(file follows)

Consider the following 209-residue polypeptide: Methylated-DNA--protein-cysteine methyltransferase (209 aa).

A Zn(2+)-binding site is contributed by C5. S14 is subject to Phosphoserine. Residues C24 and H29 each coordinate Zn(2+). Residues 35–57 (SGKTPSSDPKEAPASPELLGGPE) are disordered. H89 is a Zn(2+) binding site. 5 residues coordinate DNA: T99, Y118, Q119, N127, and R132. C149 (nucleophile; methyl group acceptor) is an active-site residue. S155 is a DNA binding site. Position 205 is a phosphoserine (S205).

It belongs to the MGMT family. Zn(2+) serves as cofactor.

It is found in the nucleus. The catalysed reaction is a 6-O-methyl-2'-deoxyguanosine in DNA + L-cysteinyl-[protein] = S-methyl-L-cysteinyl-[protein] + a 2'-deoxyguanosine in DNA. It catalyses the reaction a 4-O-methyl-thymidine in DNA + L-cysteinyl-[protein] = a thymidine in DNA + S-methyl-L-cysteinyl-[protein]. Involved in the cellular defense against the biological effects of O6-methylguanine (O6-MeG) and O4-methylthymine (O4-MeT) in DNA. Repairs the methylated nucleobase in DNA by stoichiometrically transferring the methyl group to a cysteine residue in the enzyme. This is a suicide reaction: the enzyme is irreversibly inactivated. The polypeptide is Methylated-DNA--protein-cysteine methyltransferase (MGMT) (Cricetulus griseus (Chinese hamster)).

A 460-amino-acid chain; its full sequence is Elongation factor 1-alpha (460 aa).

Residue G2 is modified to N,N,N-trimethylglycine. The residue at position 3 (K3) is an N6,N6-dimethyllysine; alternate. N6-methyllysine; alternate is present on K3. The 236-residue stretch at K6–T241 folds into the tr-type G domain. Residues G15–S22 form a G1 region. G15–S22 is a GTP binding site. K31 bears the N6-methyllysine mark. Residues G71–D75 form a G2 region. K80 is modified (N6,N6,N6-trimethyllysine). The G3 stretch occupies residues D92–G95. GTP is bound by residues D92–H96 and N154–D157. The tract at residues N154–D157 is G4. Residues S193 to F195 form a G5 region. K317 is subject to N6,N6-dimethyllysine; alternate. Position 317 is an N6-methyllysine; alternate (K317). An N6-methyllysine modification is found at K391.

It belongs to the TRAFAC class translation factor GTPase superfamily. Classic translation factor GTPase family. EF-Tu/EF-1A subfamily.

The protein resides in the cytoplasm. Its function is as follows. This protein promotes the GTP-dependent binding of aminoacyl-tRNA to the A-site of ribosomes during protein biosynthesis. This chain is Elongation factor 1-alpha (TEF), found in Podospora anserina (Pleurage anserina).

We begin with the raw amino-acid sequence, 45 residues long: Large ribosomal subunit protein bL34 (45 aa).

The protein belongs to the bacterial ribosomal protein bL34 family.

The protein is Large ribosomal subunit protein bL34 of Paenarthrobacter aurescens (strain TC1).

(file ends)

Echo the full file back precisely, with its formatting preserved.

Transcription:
Consider the following 209-residue polypeptide: Methylated-DNA--protein-cysteine methyltransferase (209 aa).

A Zn(2+)-binding site is contributed by C5. S14 is subject to Phosphoserine. Residues C24 and H29 each coordinate Zn(2+). Residues 35–57 (SGKTPSSDPKEAPASPELLGGPE) are disordered. H89 is a Zn(2+) binding site. 5 residues coordinate DNA: T99, Y118, Q119, N127, and R132. C149 (nucleophile; methyl group acceptor) is an active-site residue. S155 is a DNA binding site. Position 205 is a phosphoserine (S205).

It belongs to the MGMT family. Zn(2+) serves as cofactor.

It is found in the nucleus. The catalysed reaction is a 6-O-methyl-2'-deoxyguanosine in DNA + L-cysteinyl-[protein] = S-methyl-L-cysteinyl-[protein] + a 2'-deoxyguanosine in DNA. It catalyses the reaction a 4-O-methyl-thymidine in DNA + L-cysteinyl-[protein] = a thymidine in DNA + S-methyl-L-cysteinyl-[protein]. Involved in the cellular defense against the biological effects of O6-methylguanine (O6-MeG) and O4-methylthymine (O4-MeT) in DNA. Repairs the methylated nucleobase in DNA by stoichiometrically transferring the methyl group to a cysteine residue in the enzyme. This is a suicide reaction: the enzyme is irreversibly inactivated. The polypeptide is Methylated-DNA--protein-cysteine methyltransferase (MGMT) (Cricetulus griseus (Chinese hamster)).

A 460-amino-acid chain; its full sequence is Elongation factor 1-alpha (460 aa).

Residue G2 is modified to N,N,N-trimethylglycine. The residue at position 3 (K3) is an N6,N6-dimethyllysine; alternate. N6-methyllysine; alternate is present on K3. The 236-residue stretch at K6–T241 folds into the tr-type G domain. Residues G15–S22 form a G1 region. G15–S22 is a GTP binding site. K31 bears the N6-methyllysine mark. Residues G71–D75 form a G2 region. K80 is modified (N6,N6,N6-trimethyllysine). The G3 stretch occupies residues D92–G95. GTP is bound by residues D92–H96 and N154–D157. The tract at residues N154–D157 is G4. Residues S193 to F195 form a G5 region. K317 is subject to N6,N6-dimethyllysine; alternate. Position 317 is an N6-methyllysine; alternate (K317). An N6-methyllysine modification is found at K391.

It belongs to the TRAFAC class translation factor GTPase superfamily. Classic translation factor GTPase family. EF-Tu/EF-1A subfamily.

The protein resides in the cytoplasm. Its function is as follows. This protein promotes the GTP-dependent binding of aminoacyl-tRNA to the A-site of ribosomes during protein biosynthesis. This chain is Elongation factor 1-alpha (TEF), found in Podospora anserina (Pleurage anserina).

We begin with the raw amino-acid sequence, 45 residues long: Large ribosomal subunit protein bL34 (45 aa).

The protein belongs to the bacterial ribosomal protein bL34 family.

The protein is Large ribosomal subunit protein bL34 of Paenarthrobacter aurescens (strain TC1).